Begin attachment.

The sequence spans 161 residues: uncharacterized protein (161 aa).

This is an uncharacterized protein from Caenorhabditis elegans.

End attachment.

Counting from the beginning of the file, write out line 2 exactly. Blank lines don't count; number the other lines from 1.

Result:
This is an uncharacterized protein from Caenorhabditis elegans.